Our bones are made up of two basic types of cells—osteoblasts, which create and maintain new bone, and osteoclasts, which dissolve old bone. Normally, bone cells know when to grow and when to stop growing. But sometimes, abnormal bone cells develop and grow at an uncontrolled rate, forming a tumor. Most bone tumors are benign (not cancerous), but a few are cancerous. Known as primary bone cancers, these are quite rare, accounting for less than 0.2 percent of all cancers. The majority of cases of cancer involving bone are metastatic, meaning the disease has spread to the bones from another place in the body.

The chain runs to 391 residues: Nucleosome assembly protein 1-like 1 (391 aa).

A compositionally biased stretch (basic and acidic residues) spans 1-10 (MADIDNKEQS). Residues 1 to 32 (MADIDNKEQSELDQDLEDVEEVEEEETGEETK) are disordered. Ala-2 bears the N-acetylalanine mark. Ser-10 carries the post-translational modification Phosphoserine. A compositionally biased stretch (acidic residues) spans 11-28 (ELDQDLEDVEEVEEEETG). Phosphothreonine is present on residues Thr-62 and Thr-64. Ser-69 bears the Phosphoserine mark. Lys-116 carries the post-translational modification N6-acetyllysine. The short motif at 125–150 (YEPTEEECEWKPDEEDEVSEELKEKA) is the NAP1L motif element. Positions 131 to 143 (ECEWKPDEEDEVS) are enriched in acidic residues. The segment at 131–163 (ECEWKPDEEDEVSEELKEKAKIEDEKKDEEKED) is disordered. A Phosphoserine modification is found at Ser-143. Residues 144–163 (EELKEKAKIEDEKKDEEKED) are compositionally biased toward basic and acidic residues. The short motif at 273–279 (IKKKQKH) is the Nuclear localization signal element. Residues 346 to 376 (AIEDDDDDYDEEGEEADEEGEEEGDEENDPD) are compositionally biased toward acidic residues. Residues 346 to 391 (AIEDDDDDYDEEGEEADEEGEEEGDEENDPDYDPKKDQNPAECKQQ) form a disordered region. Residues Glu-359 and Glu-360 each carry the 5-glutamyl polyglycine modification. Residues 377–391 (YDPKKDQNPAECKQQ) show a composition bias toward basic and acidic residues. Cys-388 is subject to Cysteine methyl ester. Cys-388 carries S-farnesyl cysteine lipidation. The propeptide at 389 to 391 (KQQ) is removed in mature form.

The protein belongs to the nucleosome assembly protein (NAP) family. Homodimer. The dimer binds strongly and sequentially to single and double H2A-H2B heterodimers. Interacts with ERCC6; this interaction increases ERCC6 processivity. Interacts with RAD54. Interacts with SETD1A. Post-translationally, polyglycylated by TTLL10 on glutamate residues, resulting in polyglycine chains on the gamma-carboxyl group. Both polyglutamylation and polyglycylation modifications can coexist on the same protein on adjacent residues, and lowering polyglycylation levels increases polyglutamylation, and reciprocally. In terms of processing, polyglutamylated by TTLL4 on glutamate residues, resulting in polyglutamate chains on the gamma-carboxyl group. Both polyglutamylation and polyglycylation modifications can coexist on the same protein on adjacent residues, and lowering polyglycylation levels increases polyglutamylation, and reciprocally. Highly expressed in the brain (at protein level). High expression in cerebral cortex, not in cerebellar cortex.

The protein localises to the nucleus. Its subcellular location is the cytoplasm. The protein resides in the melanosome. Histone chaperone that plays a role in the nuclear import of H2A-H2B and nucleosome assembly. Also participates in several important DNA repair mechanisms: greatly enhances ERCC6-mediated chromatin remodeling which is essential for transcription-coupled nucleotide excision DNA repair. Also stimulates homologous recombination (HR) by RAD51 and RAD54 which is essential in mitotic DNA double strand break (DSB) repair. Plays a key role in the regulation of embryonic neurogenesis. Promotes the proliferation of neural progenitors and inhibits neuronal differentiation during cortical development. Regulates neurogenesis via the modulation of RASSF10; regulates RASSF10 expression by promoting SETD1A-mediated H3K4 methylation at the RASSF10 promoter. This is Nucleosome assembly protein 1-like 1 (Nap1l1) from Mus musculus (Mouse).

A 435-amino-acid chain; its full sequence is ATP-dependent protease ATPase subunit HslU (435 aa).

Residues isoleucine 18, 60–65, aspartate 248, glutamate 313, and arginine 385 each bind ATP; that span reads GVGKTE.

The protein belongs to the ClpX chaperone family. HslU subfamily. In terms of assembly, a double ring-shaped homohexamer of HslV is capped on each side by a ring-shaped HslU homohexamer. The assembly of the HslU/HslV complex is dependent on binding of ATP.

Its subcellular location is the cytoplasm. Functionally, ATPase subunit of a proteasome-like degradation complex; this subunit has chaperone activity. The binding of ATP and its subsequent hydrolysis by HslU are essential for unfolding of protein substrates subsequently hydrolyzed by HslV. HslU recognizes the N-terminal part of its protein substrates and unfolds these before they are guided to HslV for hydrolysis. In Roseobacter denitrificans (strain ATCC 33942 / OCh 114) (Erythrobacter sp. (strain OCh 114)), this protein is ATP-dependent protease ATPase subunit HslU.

Treatment for bone cancer depends on the type of tumor, whether it is primary or metastatic, and the extent of the tumor, and often includes some combination of surgery, radiation therapy, chemotherapy and immunotherapy.
“Our ability to accurately diagnosis and successfully treat bone tumors has tremendously improved,” says Gary Elliott Friedlaender, MD, a Yale Medicine orthopedic oncologist, who is part of the Sarcoma Program at Yale Cancer Center, “based on innovative research and clinical trials, along with the skill and experience of our team.”